‘Disparity in investment over two decades’ has created uneven digital maturity across NHS, minister says

Minister with oversight of health service data and tech says that government plan to invest £2bn in ‘frontline digitisation’ will help deliver a more consistent landscape in the years ahead

Twenty years of uneven investment, both nationally and locally, have created a patchwork in varying levels of “digital maturity” across NHS services, a minister has claimed.

Lord Markham – a junior minister at the Department of Health and Social Care with responsibility for NHS technology and data – recently faced parliamentary questions from Labour peer Baroness Merron about “significant variation in reported usability of the same types of digital technology across different healthcare organisations”.

In response, the minister acknowledged a current inconsistency in the efficacy of technology across the health service. He attributed to this to varying levels of investment going back over a period of 20 years – which the government intends to tackle via funding committed in the Plan for digital health and social care policy paper published last year.

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“We have found that the primary reason for variation in digital maturity is disparity in national and local investment over the past two decades,” Markham said. “We are aiming to address this through the £2bn investment in frontline digitisation [set out in the plan]. Where feasible, we are encouraging systems to explore integrated care system-wide solutions to support integrated care. As part of our frontline digitisation support offer, we are also working to build an England-wide community to share lessons learnt, improvements and develop peer-to-peer networks to share best practice.”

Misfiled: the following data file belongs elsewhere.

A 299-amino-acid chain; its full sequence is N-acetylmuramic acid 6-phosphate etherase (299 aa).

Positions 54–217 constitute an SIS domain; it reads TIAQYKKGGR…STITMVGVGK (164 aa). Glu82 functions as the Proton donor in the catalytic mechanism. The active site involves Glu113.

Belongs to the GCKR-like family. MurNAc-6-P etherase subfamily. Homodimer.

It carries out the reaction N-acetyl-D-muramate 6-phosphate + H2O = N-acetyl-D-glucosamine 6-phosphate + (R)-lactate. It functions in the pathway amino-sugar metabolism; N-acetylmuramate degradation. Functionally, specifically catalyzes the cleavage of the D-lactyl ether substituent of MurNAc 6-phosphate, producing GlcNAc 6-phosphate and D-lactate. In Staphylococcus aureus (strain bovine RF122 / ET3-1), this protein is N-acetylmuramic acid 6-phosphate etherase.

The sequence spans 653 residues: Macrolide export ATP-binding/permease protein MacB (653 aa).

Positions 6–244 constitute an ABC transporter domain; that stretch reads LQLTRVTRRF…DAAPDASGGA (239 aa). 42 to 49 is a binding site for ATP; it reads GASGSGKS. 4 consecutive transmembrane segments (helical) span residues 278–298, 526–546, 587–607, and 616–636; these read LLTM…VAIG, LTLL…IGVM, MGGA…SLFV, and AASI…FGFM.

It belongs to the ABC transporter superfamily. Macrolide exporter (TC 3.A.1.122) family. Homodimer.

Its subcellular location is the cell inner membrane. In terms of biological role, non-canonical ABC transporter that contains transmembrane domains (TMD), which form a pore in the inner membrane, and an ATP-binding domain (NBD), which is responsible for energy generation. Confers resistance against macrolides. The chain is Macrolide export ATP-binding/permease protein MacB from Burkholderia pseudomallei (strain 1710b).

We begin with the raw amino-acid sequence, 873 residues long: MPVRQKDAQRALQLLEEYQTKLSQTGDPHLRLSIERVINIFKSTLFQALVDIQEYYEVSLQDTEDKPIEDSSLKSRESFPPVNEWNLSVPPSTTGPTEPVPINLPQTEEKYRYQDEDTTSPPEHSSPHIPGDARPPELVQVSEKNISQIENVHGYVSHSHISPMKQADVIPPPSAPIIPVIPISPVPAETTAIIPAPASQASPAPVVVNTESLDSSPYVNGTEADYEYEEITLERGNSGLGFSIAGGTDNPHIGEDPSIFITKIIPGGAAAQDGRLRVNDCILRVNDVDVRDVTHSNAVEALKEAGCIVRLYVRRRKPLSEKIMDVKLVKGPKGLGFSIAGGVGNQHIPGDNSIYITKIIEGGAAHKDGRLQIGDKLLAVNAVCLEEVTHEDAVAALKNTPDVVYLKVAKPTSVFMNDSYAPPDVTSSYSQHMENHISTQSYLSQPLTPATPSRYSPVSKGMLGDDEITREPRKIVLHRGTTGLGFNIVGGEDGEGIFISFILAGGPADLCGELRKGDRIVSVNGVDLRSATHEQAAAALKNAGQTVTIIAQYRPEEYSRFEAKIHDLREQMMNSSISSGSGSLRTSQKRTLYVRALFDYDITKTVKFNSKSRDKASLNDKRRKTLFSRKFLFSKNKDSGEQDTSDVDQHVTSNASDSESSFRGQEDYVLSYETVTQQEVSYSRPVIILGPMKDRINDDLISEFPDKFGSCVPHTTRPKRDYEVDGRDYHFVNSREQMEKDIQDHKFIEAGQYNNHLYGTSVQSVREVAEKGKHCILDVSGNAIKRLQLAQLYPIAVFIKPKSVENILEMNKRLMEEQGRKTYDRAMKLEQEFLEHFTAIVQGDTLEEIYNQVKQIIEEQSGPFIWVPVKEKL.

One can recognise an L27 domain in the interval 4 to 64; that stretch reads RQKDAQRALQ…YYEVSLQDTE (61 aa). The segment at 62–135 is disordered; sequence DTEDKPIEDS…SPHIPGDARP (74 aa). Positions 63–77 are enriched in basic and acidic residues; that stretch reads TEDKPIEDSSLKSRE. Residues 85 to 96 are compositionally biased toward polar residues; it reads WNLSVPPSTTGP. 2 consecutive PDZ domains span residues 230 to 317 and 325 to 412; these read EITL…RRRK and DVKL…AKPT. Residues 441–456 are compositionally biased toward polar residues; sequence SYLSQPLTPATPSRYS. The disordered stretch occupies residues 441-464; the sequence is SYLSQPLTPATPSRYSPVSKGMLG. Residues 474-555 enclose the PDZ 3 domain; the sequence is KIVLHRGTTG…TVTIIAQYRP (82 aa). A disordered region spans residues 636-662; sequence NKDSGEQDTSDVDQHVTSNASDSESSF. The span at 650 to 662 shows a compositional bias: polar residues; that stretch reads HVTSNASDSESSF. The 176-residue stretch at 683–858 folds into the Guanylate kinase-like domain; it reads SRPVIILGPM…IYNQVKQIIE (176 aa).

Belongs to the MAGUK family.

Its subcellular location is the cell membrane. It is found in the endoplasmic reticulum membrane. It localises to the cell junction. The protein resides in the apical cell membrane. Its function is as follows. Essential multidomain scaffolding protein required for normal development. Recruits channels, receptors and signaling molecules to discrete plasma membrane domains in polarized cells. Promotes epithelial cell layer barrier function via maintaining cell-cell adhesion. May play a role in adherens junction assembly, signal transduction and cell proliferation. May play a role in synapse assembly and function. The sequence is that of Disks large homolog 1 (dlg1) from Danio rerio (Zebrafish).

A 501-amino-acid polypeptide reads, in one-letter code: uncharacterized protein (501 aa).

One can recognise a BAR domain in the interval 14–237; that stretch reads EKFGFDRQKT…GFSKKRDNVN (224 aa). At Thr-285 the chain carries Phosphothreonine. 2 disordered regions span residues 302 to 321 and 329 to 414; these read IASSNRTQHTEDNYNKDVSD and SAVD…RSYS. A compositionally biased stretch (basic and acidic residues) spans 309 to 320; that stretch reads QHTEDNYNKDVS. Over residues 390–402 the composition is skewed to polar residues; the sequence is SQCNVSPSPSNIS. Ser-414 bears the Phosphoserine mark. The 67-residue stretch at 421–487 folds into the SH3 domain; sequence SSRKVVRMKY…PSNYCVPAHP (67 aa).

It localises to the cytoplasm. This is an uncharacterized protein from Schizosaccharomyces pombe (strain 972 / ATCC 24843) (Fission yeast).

The minister said that formal investigations of digital progress to date are currently being undertaken for health and social care providers across England.

“Digital maturity assessments are underway in the What Good Looks Like programme to give health and care organisations a baseline to understand their progress on meeting digitisation standards,” he added. “This will enable more targeted support for those organisations that need it. Digital maturity assessments will be updated yearly to track progress on their journey to achieving what good looks like.”

Sam Trendall

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